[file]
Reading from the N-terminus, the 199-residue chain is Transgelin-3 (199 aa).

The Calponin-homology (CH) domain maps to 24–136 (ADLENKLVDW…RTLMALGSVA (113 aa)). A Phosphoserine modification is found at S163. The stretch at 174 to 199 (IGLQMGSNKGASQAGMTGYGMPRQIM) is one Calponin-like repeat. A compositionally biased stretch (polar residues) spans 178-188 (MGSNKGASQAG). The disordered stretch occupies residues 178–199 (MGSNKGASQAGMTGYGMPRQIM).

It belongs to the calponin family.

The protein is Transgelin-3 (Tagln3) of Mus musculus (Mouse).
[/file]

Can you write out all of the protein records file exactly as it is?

Reading from the N-terminus, the 199-residue chain is Transgelin-3 (199 aa).

The Calponin-homology (CH) domain maps to 24–136 (ADLENKLVDW…RTLMALGSVA (113 aa)). A Phosphoserine modification is found at S163. The stretch at 174 to 199 (IGLQMGSNKGASQAGMTGYGMPRQIM) is one Calponin-like repeat. A compositionally biased stretch (polar residues) spans 178-188 (MGSNKGASQAG). The disordered stretch occupies residues 178–199 (MGSNKGASQAGMTGYGMPRQIM).

It belongs to the calponin family.

The protein is Transgelin-3 (Tagln3) of Mus musculus (Mouse).